Power of Attorney (POA) is a familiar concept for many VA buyers. This is a legal tool that allows you to designate someone who can enter into contracts on your behalf.
Power of Attorney helps ensure that deployed service members and other veterans who can’t be present to sign documents can still use their VA home loan benefit.
There are a couple different paths that the VA and lenders can take, and your unique circumstances will likely determine whether you need a General or a Specific POA.
Let’s drill down a bit into those different documents to see which might make the most sense for you.
General Power of Attorney is, well, general in nature. It gives your assigned agent the power to handle a bunch broad needs on your behalf, from filing taxes and making banking transactions to signing contracts.
There are two scenarios that allow VA buyers to use a General POA.
The first is that buyer is able to sign the initial loan application and the purchase agreement. It doesn’t matter if they’re not able to sign other documents as the loan process moves forward. If they can sign these two early documents, you can use General POA.
The other scenario is the buyer isn’t able to sign those initial documents, but they are able to sign all of the closing documents. This setup also allows buyers to use General POA. In either case, lenders may consider electronic signatures acceptable.
You’ll need to use a Specific POA if the buyer is unable to meet the requirements for a General POA.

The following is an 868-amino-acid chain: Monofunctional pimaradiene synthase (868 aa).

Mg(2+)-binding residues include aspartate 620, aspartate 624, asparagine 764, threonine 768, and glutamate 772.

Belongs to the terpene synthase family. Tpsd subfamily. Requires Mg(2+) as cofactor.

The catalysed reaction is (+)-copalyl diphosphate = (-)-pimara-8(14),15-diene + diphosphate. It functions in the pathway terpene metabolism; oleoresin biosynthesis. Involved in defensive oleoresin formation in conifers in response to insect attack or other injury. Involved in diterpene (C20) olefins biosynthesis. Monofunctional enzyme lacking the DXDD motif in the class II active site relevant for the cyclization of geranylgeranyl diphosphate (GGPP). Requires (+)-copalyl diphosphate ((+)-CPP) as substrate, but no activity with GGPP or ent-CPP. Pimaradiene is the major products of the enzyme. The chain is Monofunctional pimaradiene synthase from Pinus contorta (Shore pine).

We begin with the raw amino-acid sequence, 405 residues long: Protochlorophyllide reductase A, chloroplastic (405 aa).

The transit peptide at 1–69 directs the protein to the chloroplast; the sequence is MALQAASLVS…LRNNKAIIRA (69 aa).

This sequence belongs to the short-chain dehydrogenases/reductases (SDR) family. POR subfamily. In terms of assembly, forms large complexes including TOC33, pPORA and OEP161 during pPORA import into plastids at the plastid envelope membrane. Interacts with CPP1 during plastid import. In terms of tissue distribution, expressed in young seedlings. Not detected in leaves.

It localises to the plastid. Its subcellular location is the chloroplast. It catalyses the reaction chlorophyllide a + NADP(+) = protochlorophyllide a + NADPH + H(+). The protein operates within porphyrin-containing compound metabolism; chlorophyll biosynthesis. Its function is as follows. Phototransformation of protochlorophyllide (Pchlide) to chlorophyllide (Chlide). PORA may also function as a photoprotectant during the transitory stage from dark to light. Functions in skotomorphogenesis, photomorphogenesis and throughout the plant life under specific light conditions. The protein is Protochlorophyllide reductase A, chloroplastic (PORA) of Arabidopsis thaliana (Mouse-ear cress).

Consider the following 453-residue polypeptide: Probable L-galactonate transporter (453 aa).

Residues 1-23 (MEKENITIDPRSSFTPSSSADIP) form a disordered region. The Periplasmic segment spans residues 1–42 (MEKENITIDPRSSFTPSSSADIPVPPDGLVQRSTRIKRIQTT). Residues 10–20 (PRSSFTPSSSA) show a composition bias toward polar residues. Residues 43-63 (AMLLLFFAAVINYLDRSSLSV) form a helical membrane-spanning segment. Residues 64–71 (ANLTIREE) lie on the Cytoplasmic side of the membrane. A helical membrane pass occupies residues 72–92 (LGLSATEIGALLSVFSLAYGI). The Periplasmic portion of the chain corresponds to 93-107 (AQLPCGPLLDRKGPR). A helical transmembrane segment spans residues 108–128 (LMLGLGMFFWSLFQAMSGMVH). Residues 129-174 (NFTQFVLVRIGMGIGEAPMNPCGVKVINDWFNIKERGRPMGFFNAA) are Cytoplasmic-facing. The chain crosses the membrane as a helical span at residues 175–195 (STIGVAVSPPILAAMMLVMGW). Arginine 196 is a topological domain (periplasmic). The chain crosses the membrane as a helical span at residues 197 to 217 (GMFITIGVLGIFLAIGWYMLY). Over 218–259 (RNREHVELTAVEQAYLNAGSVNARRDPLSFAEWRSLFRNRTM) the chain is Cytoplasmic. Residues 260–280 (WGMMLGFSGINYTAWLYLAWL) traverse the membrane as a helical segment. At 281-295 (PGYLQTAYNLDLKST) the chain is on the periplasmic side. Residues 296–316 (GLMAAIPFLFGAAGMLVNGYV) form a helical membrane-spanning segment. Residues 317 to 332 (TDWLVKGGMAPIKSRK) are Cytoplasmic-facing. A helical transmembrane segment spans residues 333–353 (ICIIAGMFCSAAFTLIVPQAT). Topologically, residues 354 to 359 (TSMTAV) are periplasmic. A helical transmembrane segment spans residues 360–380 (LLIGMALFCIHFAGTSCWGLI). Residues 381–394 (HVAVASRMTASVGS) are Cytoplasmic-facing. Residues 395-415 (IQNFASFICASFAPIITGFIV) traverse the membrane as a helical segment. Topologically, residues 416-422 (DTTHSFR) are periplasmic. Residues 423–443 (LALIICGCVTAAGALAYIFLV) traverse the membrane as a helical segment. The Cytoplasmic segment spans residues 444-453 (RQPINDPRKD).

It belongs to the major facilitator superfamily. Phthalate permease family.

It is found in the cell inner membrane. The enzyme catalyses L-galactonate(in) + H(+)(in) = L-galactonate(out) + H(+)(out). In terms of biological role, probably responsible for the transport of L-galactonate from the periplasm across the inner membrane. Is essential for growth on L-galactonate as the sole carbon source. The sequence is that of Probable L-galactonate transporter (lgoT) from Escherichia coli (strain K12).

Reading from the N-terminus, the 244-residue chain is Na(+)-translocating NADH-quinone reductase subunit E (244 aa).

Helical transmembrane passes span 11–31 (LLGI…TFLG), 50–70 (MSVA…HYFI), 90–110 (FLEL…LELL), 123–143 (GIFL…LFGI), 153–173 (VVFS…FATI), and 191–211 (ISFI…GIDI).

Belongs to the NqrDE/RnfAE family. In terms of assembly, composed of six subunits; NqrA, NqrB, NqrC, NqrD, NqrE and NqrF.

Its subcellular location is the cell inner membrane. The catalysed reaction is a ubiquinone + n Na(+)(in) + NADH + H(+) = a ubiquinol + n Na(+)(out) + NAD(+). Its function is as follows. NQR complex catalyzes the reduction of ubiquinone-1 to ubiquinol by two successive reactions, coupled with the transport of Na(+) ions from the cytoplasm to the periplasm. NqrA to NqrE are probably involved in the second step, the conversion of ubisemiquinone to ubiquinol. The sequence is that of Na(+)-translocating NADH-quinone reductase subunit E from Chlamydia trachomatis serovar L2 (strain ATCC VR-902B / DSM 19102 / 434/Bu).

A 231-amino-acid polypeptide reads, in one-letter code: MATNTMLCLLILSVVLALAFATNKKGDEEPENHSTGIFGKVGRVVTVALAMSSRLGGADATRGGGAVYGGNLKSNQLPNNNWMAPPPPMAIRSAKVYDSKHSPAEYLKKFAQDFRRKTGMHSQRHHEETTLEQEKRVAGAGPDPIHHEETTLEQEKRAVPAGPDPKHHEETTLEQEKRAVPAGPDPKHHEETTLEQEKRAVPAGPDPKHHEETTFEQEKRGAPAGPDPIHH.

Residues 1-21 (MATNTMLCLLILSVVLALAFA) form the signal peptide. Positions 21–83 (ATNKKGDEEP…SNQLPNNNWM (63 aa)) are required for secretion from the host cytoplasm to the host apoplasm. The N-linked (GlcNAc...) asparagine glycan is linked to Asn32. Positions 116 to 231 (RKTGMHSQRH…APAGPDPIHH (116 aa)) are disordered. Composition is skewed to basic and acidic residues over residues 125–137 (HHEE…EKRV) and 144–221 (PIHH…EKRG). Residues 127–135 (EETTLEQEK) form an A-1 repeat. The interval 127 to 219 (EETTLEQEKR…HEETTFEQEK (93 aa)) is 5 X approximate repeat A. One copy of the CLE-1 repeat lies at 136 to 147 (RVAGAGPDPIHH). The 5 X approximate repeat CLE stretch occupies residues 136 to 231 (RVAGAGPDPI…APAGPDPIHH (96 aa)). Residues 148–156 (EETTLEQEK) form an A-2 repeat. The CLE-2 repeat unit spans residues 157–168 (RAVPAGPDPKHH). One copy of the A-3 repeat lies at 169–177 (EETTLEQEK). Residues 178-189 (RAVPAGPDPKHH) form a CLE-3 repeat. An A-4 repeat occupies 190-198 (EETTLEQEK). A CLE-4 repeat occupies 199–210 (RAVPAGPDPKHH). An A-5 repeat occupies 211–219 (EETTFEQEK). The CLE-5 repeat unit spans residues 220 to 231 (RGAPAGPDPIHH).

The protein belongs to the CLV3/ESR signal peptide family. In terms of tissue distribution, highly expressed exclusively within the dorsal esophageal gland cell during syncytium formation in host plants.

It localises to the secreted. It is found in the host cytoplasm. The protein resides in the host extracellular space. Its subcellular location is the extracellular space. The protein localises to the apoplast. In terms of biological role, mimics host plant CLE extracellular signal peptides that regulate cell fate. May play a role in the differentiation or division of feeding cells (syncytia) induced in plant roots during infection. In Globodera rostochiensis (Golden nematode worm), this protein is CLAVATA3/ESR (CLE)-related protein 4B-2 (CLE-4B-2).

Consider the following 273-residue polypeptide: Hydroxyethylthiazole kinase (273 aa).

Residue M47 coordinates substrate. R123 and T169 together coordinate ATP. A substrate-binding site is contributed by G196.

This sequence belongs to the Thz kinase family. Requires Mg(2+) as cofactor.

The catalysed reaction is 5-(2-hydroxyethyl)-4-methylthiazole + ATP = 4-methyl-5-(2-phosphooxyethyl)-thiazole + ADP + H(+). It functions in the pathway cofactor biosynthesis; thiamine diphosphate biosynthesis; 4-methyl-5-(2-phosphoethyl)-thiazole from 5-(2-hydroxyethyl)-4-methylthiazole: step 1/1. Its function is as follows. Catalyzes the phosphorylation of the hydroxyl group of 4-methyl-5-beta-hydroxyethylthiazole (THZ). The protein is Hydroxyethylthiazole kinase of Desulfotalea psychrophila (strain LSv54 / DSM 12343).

Specific POA is also known as limited Power of Attorney. It’s limited because the agent is only allowed to execute on a very specific issue, like, say, a VA home loan for one particular property address.
Lenders may have their own guidelines. At Veterans United, we need a Specific POA with details about the property, the price and some other important information.
In order to move forward with a VA purchase, your Specific POA must contain the following information:
Regardless of the type of POA you use, lenders will need to verify that the military member or veteran is alive and, if on active duty, not missing in action.
This “alive and well” statement could be a simple phone call or email to your lending team on the day of closing or a formal letter from a supervisor. Talk with your loan officer about what's needed for your specific situation.